For years it has been common practice for protesters held in a kettle (police containment) to be forced to submit to police filming and/or provide their details as a condition of leaving. There have been countless incidents in which protesters who have tried (lawfully) to refuse these demands have been threatened with arrest, or told they could not leave the kettle.
This should now change, as the High Court has today ruled that the police have no powers to force people to give their details, or comply with police filming and photography, simply because they are held in a kettle.
Lord Justice Moses criticised police practice in no uncertain terms. He stated,
It is unacceptable that a civilian photographer on instruction from the police should be entitled to obtain photographs for investigation and crime investigation purposes…as the price for leaving a containment. Although the common law has sanctioned containment it has done so in only restricted circumstances.
It was not lawful for the police to maintain the containment for the purposes of obtaining identification, whether by questioning or by filming. It follows that it was not lawful to require identification to be given and submission to filming as the price for release.
The case was taken by Susannah Mengesha, who had attended a demonstration called by Occupy/UKUncut in Picadilly after a trade union march in 2011. Susannah was there as a legal observer, and became caught in a kettle the police imposed after protesters had moved to the headquarters of Xstrata, a mining corporation in nearby Panton Street.
After a lengthy period of time, the police containment manager decided it was no longer likely that there would be an ‘imminent breach of the peace’ and began a ‘controlled dispersal’. Protesters were funneled through lines of police officers to a dispersal point where they were stopped and searched then allowed to leave. Before reaching this point, however, people were forced to undergo close-up filming by police cameramen, and were told they must provide a name and address or face arrest.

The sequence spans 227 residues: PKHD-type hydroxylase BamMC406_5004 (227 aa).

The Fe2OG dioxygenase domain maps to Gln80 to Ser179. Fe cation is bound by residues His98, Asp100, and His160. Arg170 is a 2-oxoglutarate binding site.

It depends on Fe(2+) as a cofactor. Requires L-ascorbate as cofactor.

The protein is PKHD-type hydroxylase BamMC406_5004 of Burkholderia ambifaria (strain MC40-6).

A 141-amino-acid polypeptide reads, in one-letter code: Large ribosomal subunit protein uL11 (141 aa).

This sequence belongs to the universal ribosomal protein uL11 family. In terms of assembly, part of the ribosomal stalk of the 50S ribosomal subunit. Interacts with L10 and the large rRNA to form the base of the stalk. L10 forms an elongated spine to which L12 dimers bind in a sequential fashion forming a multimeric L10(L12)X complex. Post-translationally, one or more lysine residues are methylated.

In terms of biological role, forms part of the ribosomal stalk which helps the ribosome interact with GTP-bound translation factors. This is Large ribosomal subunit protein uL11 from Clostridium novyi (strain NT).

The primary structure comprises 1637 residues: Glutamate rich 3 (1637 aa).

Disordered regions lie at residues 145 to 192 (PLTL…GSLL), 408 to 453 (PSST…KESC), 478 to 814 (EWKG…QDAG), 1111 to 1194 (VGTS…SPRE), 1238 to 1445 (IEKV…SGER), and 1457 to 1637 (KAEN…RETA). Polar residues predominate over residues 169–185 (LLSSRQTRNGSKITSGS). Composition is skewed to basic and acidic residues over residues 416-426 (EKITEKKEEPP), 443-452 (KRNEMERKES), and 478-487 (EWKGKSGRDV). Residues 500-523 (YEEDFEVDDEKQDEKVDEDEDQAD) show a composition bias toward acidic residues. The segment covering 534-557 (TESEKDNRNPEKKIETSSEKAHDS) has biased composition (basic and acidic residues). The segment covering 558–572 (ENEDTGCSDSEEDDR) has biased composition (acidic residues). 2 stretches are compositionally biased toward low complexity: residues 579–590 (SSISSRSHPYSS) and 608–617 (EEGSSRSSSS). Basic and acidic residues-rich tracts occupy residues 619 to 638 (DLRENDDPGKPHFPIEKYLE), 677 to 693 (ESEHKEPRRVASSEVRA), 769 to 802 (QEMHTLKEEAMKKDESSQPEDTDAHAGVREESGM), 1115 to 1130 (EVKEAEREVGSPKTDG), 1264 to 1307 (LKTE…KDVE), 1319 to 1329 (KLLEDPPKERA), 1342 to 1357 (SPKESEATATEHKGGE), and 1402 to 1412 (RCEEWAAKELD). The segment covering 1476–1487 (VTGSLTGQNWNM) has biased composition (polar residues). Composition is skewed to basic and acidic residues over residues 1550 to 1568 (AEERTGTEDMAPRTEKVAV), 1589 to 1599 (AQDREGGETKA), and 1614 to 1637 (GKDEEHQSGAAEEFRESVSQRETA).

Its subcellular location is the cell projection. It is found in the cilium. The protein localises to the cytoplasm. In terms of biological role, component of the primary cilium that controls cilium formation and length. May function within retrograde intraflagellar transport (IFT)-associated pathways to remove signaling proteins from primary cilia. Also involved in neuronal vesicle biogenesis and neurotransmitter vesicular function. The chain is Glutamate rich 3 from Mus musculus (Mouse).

Both Susannah and other legal observers recorded that the police had told protesters they were using section 50 of the Police Reform Act. This gives police powers to demand details on threat of arrest, where they reasonably believe a person has been engaging in anti-social behaviour.
In court, the police denied using this power, presumably aware of the difficulties in asserting that a peaceful protest equated to anti-social behaviour. Instead they tried to defend their actions by claiming that protesters gave their name and address and submitted to filming voluntarily. A police video was given to the judges to evidence that Susannah had complied freely – but Lord Justice Moses considered that “the video showed the contrary”.
Susannah has stated that she is ‘very happy’ with the judgement, which should change the way the police operate. She has also forced the police to remove any record of her attendance that night from their databases. She said,
I am deeply concerned by the increasing criminalisation of protest. I do not accept that by choosing to express political dissent people automatically volunteer away their rights to personal privacy and freedoms.
Freedom of protest is under relentless attack from the state. Under the new legal aid reforms, protest law judicial review cases such as mine, which are usually the last refuge against oppressive state behaviour, would not have been possible.